Because secondhand smoke is injurious to health,1 even low levels of exposure could be considered a nuisance.2 While a small amount of smoke might be annoying or even a nuisance in a complex that bans smoking, the same cannot be said for a complex that allows it. To eliminate complaints related to secondhand smoke, associations are increasingly restricting or prohibiting smoking in the common areas, in exclusive use common areas such as balconies and patios, and even in units.
fn. 1. U.S. Department of Health and Human Services. How Tobacco Smoke Causes Disease: The Biology and Behavioral Basis for Smoking-Attributable Disease, A Report of the Surgeon General. 2010; State of California Air Resources Board. Proposed Identification of Environmental Tobacco Smoke as a Toxic Air Contaminant. Executive Summary, 2005; U.S. Environmental Protection Agency. Fact Sheet: "Respiratory Health Effects of Passive Smoking," 1993.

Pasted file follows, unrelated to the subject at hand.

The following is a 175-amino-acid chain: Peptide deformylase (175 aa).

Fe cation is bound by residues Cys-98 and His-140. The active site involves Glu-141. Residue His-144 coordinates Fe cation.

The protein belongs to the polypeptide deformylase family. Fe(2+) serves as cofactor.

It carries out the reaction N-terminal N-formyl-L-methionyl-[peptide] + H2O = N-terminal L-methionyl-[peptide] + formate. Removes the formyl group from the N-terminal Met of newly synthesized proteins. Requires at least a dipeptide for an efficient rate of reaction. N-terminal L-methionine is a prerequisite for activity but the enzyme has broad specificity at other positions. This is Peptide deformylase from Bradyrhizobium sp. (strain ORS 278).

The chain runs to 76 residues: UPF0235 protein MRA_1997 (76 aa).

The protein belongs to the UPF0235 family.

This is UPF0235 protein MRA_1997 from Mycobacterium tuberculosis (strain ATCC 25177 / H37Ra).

fn. 2. Birke v. Oakwood Worldwide (2009) 169 Cal.App.4th 1540.
ASSISTANCE: Associations needing legal assistance can contact us. To stay current with issues affecting community associations, subscribe to the Davis-Stirling Newsletter.